Thought Pitt is the star of the show, director Marc Foster (bouncing back nicely from the dreary Bond entry Quantum of Solace) spreads the love globally employing many new faces to fill the roles of people Pitt encounters in his journey.  Enos is so brilliant on TV in The Killing and though she starts strong her character is unfortunately eventually relegated to shouting Pitt’s name in the phone as the time between their connections grows longer.  James Badge Dale is an actor that seems to pop up a lot lately (he’s also in The Lone Ranger) and he’s put to good, albeit brief use, as part of the puzzle Pitt must solve to save the human race.  Israeli actress Daniella Kertesz is a force to be reckoned with too as a solider that accompanies Pitt on a most harrowing airline ride.

Then there’s the zombies.  Not merely brain dead shufflers, these zombies take a page from Danny Boyle’s 2002 zombie classic 28 Days Later… and sprint after their prey.  Moving so fast amps up the adrenaline yet it doesn’t overwhelm the bottom line and the film takes care to explain behavior of the zombies/infected in a way that seems fresh and unexpected.  Even a sequence set in a sterile lab late in the film has little frenzied action at all and still manages to make the sweat bead up on your forehead.

These little character moments (from the living and the infected) do not go unnoticed and that’s what winds up setting World War Z apart from similar films.  It’s a brisk popcorn adventure that keeps trucking along with such expediency that you’ll probably be a little exhausted by the time the lights come up.  Yet even with its fast pace I left feeling that the movie had earned its quieter moments and called upon its actors in the right way to give solid performances.  One of the best films of the summer, it’s a movie that I feel will warrant repeated viewings alongside other zombie classics that came before it.

Movie Review ~ Star Trek: Into Darkness

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The Facts:

Synopsis: After the crew of the Enterprise find an unstoppable force of terror from within their own organization, Captain Kirk leads a manhunt to a war-zone world to capture a one man weapon of mass destruction.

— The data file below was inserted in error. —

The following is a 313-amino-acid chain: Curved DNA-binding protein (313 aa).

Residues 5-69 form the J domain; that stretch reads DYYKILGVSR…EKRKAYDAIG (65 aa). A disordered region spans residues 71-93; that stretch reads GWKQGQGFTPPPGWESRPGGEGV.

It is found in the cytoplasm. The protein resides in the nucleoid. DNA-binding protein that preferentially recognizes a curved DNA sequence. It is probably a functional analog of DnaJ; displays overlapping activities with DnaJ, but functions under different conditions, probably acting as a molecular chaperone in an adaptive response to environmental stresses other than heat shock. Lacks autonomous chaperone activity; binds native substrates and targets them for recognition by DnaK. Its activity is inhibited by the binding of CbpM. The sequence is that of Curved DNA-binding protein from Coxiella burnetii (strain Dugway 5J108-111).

Stars: Chris Pine, Zachary Quinto, Zoe Saldana, Karl Urban, John Cho, Bruce Greenwood, Simon Pegg, Anton Yelchin, Benedict Cumberbatch, Alice Eve, Peter Weller

Director: J.J. Abrams

Rated: PG-13

Running Length: 132 minutes

Trailer Review: Here

TMMM Score: (9/10)

Review:  Here’s a math riddle to start my review of the sequel to 2009’s re-boot of Star Trek.  What do you get when you add well-formed characters that evolve, solid special effects, an interesting villain, and a highly anticipated second chapter in a historic franchise?  Well…Star Trek: Into Darkness of course.  In movie math, this sequel really has it all when you look at what makes a summer blockbuster and its thanks to a dedicated production team that have gathered the right people that the movie flies as high as it does.

After the re-imagined Star Trek was such an orbital hit when it was released four years ago a sequel was greenlit before opening night audiences were tucked safely in their beds.  Everyone was eager to see the further adventures of the revitalized crew of the Starship Enterprise…but little did people realize that the wait would be a little longer than expected.  While director J.J. Abrahams went right to work on another film for Paramount (the way underappreciated Super 8) screenwriters Roberto Orci, Alex Kurtzman, and Damon Lindelof started to lay the groundwork for the follow-up film.

Turns out the subsequent four years was well worth the wait because Star Trek: Into Darkness represents a carefully formulated film designed for maximum impact for fans and the general movie-going population alike.  While some knowledge of the previous film is nice, it’s certainly not a requirement to enjoy what Abrams, Orci, Kurtzman, and Lindelof have thought up in this mostly stand alone entry.